NumWorks Graphing Calculator: Yes, calculators still exist, and that runs Python


Image: NumWorks

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This little guy has been sitting at the back of my various desk drawers for over two decades.

It has been over 20 years since I bought a physical calculator to hold in your hand. I bought a few special calculator apps, but the very last one I bought was the TI-1726, which was made in 1998. I spent $ 10 on it.

Let’s talk about calculators for a moment. There was a time when they were the coolest things in the world. I remember spending all of my summer income (plus a loan from my parents) on a TI-59. Raise your hand (or say something in the comments below) if you had a TI-59.

For a kid in engineering school in 1980, the TI-59 was the coolest thing. It was programmable. Ooh! Ah! It even had magnetic cards where you could store your own personalized programs and load them later. NS ! No, seriously, in 1980 it was really great. It was also horribly expensive.

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Image: Mark Darling via Wikipedia

Before that, I even used a slide rule in my organic chemistry class. Even though calculators existed back then, we had a teacher who was convinced that one day we would all need slide rule skills because we might not have access to batteries or a power supply. I didn’t know it at the time, but he was probably an end of the world prepper before he was an end of the world prepper, it seemed like a good idea.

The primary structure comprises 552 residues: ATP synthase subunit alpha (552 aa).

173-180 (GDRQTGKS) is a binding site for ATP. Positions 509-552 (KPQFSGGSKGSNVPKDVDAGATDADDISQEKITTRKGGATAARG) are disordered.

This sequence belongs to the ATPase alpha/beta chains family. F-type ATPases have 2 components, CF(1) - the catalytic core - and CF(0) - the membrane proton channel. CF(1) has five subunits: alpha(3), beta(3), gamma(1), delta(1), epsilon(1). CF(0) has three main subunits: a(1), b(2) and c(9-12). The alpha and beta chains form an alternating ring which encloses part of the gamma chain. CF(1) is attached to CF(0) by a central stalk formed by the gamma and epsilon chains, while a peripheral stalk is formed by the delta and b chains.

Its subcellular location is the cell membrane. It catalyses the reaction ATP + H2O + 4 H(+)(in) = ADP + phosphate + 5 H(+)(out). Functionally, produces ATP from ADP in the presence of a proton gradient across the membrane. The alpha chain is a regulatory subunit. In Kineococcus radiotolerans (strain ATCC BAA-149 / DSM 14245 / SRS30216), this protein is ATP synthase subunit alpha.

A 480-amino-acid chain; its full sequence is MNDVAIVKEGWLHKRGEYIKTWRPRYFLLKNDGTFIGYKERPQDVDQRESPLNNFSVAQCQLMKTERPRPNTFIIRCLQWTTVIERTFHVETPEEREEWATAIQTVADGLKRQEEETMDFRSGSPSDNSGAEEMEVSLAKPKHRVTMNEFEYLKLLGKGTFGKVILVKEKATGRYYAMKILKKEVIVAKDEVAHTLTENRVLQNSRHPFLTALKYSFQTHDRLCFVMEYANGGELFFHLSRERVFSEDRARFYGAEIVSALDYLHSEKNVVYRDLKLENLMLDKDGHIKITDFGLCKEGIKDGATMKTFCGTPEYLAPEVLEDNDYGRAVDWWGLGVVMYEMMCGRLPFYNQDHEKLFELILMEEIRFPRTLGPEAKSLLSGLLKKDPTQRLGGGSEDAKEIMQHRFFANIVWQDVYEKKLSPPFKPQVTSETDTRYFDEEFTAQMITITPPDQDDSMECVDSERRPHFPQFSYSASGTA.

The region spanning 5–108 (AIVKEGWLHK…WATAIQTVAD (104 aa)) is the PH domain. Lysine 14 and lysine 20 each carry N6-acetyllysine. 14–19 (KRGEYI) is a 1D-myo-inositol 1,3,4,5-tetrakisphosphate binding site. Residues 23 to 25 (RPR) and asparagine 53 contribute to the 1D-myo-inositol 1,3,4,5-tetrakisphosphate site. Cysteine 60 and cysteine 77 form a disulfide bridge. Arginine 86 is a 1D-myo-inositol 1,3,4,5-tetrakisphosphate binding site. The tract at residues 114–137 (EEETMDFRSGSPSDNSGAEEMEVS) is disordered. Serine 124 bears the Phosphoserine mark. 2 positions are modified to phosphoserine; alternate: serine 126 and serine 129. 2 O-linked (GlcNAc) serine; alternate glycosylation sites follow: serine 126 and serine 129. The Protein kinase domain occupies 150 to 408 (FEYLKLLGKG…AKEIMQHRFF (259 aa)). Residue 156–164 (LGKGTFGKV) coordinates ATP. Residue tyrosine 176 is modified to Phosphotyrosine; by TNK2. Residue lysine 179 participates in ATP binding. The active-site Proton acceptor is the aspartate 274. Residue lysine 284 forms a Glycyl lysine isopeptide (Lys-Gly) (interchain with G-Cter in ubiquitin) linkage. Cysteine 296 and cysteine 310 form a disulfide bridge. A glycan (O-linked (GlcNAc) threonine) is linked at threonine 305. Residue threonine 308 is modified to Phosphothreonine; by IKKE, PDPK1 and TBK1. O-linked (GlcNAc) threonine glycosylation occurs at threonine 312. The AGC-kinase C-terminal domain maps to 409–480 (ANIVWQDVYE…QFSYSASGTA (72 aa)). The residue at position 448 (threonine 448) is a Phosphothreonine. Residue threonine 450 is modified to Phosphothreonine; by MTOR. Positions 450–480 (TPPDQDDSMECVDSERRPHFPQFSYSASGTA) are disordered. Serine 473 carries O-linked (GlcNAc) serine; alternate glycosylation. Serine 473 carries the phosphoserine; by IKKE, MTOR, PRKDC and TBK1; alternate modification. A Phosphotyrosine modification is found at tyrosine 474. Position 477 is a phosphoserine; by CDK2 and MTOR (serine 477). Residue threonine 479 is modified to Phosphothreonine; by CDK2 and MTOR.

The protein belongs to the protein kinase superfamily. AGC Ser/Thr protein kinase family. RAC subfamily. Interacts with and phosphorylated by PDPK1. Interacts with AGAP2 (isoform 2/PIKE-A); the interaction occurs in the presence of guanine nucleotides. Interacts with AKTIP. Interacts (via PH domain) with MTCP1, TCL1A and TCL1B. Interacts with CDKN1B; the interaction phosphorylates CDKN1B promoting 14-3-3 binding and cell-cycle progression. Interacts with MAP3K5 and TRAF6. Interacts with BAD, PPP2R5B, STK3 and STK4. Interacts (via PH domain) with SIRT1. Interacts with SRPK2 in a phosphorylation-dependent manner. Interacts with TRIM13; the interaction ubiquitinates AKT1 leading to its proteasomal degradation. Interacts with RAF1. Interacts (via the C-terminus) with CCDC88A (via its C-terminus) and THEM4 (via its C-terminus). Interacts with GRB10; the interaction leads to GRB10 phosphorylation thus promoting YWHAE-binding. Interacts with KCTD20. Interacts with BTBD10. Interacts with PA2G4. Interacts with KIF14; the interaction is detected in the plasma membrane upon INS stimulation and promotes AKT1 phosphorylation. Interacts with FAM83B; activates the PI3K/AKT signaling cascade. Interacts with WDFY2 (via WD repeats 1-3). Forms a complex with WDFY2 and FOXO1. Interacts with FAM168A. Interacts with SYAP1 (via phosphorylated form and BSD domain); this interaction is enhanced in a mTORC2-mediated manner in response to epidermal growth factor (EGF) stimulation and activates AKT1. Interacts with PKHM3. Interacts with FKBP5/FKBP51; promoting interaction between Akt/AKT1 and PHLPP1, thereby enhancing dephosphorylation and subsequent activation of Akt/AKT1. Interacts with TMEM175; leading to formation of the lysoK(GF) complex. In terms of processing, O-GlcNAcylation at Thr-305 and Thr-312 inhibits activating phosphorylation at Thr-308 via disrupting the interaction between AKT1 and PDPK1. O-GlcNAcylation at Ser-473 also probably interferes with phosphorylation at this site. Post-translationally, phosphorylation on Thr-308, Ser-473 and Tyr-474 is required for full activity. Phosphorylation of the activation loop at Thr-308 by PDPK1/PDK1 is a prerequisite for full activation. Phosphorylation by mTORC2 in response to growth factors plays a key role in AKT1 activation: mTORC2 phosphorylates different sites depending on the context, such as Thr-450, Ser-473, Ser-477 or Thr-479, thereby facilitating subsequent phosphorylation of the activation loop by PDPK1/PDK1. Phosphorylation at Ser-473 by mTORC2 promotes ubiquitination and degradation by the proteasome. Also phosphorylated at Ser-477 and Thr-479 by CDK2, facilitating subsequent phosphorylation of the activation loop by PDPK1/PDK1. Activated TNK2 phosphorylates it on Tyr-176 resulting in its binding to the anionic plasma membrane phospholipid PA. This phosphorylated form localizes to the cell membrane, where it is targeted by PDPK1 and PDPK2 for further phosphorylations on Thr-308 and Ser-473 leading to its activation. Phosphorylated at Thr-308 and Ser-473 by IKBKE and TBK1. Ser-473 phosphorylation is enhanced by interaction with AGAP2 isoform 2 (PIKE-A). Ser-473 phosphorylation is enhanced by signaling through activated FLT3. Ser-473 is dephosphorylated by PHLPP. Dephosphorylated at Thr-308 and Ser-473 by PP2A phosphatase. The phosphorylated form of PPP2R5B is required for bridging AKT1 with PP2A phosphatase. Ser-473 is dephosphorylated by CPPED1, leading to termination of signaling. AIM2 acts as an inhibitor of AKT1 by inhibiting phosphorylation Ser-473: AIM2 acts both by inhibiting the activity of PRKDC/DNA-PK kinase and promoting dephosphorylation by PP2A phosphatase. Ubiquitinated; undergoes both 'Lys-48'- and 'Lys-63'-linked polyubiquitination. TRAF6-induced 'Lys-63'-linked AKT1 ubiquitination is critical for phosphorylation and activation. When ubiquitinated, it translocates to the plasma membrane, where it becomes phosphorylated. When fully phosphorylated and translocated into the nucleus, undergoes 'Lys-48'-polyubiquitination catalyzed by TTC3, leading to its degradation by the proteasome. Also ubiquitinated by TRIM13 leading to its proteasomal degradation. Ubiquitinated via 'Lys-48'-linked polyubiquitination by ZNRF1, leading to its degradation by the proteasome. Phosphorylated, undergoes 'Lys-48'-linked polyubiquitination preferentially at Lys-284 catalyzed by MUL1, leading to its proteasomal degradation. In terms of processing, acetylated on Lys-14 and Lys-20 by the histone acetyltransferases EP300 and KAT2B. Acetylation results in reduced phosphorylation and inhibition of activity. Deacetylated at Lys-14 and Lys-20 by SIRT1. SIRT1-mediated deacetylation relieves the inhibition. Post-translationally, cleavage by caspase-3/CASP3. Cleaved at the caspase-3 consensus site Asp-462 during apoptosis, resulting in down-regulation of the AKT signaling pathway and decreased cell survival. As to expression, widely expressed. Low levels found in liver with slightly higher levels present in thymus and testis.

Since then, I have had PDAs, and then, of course, smartphones. Why should I buy a calculator when I have all this power in my phone? Even my watch has a calculator. Oddly enough, the iPad doesn’t come with a calculator app. What is this, eh? Apple, you confuse me sometimes.

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Image: Adrian Tync on Wikimedia Commons

In fact, most of the time I don’t even have to lift a finger to calculate numbers. I’m just talking around the room and Alexa does all the heavy lifting for me. Think about it. Say it. Know it. It is as if we are living in the future. A future fueled by a pandemic, politically insane and riddled with natural disasters. So, yes us?

Physical calculators still have their uses

Then the NumWorks graphing calculator showed up at my door. I remembered that physical calculators were once ubiquitous and decided to take a look.

Let’s be clear. Despite the fact that I haven’t thought about physical calculators since before George W. Bush read The Companion Goat, they still have their uses.

The most common use of stand-alone calculators is during supervised testing. Many educational institutions do not like the idea that students have access to the whole world through their smartphones during tests. Some disciplines require the use of calculators in order to complete the test in a few hours instead of a few days.

Another use of calculators is in classrooms, where teachers ask students to turn off their phones to avoid constant interruptions.